The event will be taking place at The Memorial Hall, Ermysted’s Grammar School, Skipton starting at 6.30pm with arrivals from 6.15pm. No booking needed.

If you would like any further information, please contact Helen Bannister by email: communitycafe@hortonhousing.co.uk or by phoning 07584 015792


 
Craven Community Café and volunteer nominated for community awards

Horton Housing’s Craven Community Café has been nominated for a Craven Community Champion Award in the Best Community Group category.

And one of our volunteers Bev Wright has also been nominated in the Volunteer of the Year Award.

Craven Community Champion Awards is an annual award scheme organised by Craven District Council and the Craven Herald to celebrate the achievements of Craven’s communities and residents.

Horton’s Craven Community Cafes were set up in December 2014 and aim to improve the lives of adults who are at risk of or experiencing social isolation or low-level mental health issues. Informal learning sessions and activities help clients increase their confidence, develop skills and access volunteering and employment opportunities.

The cafes are an early intervention and prevention service which help to stop problems escalating and reaching crisis level. They reduce reliance on other expensive statutory services including emergency services.

The Community Cafes are held weekly in accessible venues in Settle and Skipton. The setting provides clients with a friendly, safe and comfortable environment in which to socialise and get support.

Hannah Brown, scheme manager, said: “It is such an honour to be nominated for this award and I am delighted that one of our volunteers, Bev Wright, has also received a nomination for her hard work.

“The cafes provide a vital support network for people in Craven who are feeling socially isolated and lonely.”

The winners of the award will be announced on 12 January 2017. 


 
Credit union offers alternative for those struggling with their finances

Horton Housing is working with Craven District Council and Leeds City Credit Union to give all residents and workers in Craven access to credit union services.  

Leeds Credit Union became available in Craven in October 2015 and has 46 members in the area, with the number increasing every month. It is a ‘mutual’ not-for-profit organisation, run for the benefit of its members alone. The organisation is an alternative option for those who have been turned down by high street banks.

Loans are on offer to members at competitive rates of interest. The loans range from pay day and start-ups for small businesses. The organisation also offers affordable loan payments on top brand electrical goods with The Co-Operative electrical goods scheme.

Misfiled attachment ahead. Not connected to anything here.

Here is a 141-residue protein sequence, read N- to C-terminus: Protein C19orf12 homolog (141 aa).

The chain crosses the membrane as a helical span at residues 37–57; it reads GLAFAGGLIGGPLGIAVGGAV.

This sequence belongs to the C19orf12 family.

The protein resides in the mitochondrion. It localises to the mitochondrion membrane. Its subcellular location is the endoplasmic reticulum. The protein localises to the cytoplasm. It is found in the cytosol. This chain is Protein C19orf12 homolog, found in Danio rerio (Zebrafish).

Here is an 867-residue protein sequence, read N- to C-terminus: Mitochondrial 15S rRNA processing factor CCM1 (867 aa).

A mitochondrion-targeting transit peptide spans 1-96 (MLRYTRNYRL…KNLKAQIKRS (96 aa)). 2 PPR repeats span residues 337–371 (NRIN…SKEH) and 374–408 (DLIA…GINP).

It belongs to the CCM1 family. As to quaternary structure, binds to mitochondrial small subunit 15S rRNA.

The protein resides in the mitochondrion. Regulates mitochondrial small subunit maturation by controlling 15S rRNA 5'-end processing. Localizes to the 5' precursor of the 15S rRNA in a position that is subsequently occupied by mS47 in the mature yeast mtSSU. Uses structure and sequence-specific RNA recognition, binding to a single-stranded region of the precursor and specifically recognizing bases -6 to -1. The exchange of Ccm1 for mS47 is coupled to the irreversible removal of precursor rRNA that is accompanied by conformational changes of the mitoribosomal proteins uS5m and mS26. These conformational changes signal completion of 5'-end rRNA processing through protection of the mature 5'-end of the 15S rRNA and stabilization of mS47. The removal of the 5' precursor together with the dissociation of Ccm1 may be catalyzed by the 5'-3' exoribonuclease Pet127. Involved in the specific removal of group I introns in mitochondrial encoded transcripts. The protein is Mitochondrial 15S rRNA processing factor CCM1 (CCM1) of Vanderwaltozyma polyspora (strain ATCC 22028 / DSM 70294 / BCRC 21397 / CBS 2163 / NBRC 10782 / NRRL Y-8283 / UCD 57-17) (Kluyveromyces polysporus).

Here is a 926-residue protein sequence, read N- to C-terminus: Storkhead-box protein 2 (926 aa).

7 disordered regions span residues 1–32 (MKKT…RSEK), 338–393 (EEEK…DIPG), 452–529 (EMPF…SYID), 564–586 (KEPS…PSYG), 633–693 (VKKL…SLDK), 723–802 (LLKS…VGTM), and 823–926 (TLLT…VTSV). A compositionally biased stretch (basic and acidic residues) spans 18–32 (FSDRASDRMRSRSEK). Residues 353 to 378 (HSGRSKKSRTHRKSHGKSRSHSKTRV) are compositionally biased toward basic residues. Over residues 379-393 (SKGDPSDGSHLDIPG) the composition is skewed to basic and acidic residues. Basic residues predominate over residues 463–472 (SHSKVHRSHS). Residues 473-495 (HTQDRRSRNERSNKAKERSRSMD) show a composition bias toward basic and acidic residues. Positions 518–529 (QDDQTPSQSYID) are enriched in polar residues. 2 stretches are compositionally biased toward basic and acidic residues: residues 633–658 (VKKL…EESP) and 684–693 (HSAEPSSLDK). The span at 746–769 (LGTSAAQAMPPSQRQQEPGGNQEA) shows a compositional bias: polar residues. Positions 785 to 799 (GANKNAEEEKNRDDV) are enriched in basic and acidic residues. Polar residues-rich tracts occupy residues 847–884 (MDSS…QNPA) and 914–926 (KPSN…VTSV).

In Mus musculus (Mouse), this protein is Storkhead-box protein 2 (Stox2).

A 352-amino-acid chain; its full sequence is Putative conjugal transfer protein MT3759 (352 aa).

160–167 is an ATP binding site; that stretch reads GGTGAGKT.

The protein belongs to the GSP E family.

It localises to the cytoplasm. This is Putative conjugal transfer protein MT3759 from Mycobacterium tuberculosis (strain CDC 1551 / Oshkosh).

Current and saving accounts are provided by the Union. For those who have trouble budgeting, the Union offers a bill paying account. There is also a Young Savers account for people who are under eighteen and an account to encourage account holders to save up for expenses in the upcoming year. Except for the membership account, all accounts pay a dividend of 1%. 

Margaret Parker works across both projects and is promoting Leeds Credit Union alongside her role in the Welfare Reform Support Project.

“Leeds City Credit Union compliments the work of the Welfare Reform Support Project, as it is a great alternative to High Street banks for those who struggle to access mainstream banking services due to bad credit rating or debt.”

For more information or to access support if you are facing any of the difficulties described above, contact Margaret Parker at Craven District Council on 01756 700600.

Website for Leeds City Credit Union: http://www.leedscitycreditunion.co.uk/


 
Support offered to those affected by benefit changes

Horton Housing is working with Craven District Council to deliver a service to those struggling with managing their benefits.

The Welfare Reform Support Project was created by the Council’s Housing Services and Housing Benefits teams. Horton Housing was successful in their bid to secure a three year contract with the council. They began delivering the project this year.

The project provides support to people in Craven who are facing poverty or at risk of homelessness due to any aspect of Welfare Reform. This will include new claimants of Universal Credit, available across Craven from November. 

Support and advice is also available to those who will be affected by the upcoming cap on Housing Benefit this Autumn.

Margaret Parker is the Welfare Reform Support Project worker. She has taken up this role alongside her other project, promoting Leeds Credit Union in the area. 

She said: “My role is to give advice and support to people in Craven who are affected by the new benefit changes. We can offer advice and practical support on benefits, tenancies and finances.  The support is unique in that it is really flexible and responsive to individual need.  We can work really intensively with someone to prevent homelessness and relieve financial difficulty.”